Previously, that distinction belonged to the Whetstone unit in the state prison complex in Tuscon, where ADCRR announced on August 4, 2020, that 517 of the 1,066 prisoners held there had tested positive for the novel coronavirus that causes the disease. Those test results immediately caused a 72 percent spike in the number of confirmed COVID-19 cases among ADCRR prisoners.
The agency said prisoners testing positive were “being housed separately from the rest of the unit.” It added that “comprehensive inmate services, including meals, required medication, and medical services are being brought directly to their housing location.”
“They will not be allowed back into the general population until they have been medically cleared,” ADCRR promised.
After the Tucson outbreak, Corene Kendrick, staff attorney for the California-based Prison Law Office, said she was “not surprised” because the Whetstone unit “is a dormitory where it’s just impossible for the men to practice social distancing.”
On July 24, 2020, prisoners at the minimum-custody facility had staged a peaceful walkout to protest the department’s lackluster response to COVID-19. The prisoners asked to be placed on lockdown and have meals delivered to them in their housing areas to slow the spread of the disease. They also asked for universal testing, not just for those prisoners who exhibited symptoms.
In marked contrast to the way most prisoner protests develop, staff members talked with prisoners about their concerns during the walkout, and the talks continued the next morning. The walkout ended peacefully, and the administration agreed to place the prison on lockdown for two weeks with meals delivered to the dormitories and all the prisoners to be tested as soon as possible. It was the results of that agreed-upon testing that showed nearly half of the prisoners were infected with COVID-19.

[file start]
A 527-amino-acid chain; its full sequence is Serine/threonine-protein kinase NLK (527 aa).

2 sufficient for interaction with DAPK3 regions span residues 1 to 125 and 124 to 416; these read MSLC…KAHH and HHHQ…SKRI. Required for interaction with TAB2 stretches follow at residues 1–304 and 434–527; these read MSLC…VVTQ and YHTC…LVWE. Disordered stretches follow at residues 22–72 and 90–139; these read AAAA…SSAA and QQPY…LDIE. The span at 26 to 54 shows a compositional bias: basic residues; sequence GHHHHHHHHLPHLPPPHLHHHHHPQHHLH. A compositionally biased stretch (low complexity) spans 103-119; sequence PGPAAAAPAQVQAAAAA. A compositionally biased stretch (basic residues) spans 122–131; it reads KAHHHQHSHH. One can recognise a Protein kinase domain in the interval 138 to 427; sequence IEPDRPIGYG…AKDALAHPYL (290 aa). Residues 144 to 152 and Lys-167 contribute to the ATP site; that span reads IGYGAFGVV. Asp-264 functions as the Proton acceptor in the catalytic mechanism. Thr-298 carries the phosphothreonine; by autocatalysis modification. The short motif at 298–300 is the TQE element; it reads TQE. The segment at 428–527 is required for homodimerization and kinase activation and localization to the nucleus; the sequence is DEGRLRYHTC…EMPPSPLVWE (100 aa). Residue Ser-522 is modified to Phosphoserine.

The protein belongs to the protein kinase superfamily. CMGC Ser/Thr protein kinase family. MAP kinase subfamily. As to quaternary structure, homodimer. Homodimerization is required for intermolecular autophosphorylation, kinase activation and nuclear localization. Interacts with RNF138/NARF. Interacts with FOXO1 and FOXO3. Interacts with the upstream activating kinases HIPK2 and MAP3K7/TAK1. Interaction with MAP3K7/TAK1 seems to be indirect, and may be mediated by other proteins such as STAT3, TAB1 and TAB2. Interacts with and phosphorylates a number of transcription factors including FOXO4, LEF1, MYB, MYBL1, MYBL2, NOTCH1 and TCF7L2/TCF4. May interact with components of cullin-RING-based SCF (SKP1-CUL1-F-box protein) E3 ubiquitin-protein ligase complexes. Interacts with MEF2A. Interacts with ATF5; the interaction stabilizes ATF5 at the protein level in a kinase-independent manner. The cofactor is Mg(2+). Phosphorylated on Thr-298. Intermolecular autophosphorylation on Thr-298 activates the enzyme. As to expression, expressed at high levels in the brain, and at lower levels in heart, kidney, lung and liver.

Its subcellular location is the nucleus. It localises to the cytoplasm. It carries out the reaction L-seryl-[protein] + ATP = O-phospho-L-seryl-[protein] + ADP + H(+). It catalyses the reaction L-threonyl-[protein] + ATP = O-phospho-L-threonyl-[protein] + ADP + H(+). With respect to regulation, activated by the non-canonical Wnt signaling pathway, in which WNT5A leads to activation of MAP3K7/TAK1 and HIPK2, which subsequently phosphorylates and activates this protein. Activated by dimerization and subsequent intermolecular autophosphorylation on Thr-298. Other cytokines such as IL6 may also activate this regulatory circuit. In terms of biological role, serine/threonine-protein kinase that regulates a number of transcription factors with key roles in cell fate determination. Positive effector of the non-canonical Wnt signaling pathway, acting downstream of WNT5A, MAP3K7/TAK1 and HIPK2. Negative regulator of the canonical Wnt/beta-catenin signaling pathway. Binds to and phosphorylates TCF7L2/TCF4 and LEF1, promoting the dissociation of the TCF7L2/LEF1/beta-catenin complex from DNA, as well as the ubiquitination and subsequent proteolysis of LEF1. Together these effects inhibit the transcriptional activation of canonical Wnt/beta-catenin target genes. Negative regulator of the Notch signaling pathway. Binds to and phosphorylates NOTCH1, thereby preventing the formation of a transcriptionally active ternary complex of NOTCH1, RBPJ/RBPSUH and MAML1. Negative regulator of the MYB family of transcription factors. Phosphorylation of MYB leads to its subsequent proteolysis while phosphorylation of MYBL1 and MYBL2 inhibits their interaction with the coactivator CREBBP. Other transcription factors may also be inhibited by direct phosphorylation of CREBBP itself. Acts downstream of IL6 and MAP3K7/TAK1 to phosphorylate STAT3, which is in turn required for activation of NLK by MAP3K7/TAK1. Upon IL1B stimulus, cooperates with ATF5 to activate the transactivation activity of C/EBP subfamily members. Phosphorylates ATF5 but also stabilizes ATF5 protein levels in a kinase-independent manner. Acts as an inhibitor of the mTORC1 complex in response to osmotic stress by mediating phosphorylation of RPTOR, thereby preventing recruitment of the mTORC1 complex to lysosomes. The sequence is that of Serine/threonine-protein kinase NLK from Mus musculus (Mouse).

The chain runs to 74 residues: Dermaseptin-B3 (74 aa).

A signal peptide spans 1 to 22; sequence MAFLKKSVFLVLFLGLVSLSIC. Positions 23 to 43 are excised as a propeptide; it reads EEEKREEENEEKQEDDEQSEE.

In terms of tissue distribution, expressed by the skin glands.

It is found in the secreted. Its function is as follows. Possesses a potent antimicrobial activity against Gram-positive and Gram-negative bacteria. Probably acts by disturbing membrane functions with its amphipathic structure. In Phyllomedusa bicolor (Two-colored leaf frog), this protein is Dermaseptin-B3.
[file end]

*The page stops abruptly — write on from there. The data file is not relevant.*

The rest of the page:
But ADCRR’s response had been sluggish since the pandemic began. Prisoners were not provided with fabric face masks for several months, finally receiving them on July 2, 2020. That was not long after the June 2020 announcement by state Department of Health Services Director Dr. Cara Christ that prisoner testing for COVID-19 would begin.
Staff in housing areas have now been given more extensive personal protection equipment, including N95 masks, face shields, gowns and gloves. Other staff members have been required to wear cloth face masks since July 15, 2020. ADCRR also promised that “rigorous cleaning,” which “was already in place,” had been “heightened as a result of the test results.”
According to the agency’s COVID-19 dashboard, only 18 percent, or 7,121 of its 39,262 prisoners had been tested for the disease as of August 3, 2020. Of those, 890 had tested positive — a positivity rate of 12.5 percent — and six had succumbed to the disease. Adding in the results from Whetstone pushed the total number of tests to 8,187, representing 21 percent of prisoners, with 1,407 positive results, a positivity rate of 17.2 percent.
As of December 9, 2020, the dashboard recorded that every ADCRR inmate had been tested — a total of 43,202 tests, with 4,295 positive results, a positivity rate of 11.3 percent. There have been 26 prisoner deaths confirmed to the disease, with another six deaths awaiting confirmation by health officials.
A recent research letter from Johns Hopkins University and UCLA’s Behind Bars Data Project determined that prisoners are three times more likely to die of COVID-19 and five-and-a-half times more likely to become infected with the disease than the U.S. population at large. The researchers found that the infection rate for prisoners was 3,251 per 100,000, while it was just 587 per 100,000 in the non-incarcerated population.
In March 2020, U.S. Attorney General William Barr instructed officials at the federal Bureau of Prisons (BOP) to increase the use of home confinement for older prisoners and those whose underlying medical conditions put them at increased risk of death or serious complications from COVID-19. As a result, BOP has reduced its in-custody population by more than 7,000 prisoners. A few other jurisdictions have reacted to the crisis by releasing vulnerable prisoners through parole or furlough, but Arizona is not one of them.
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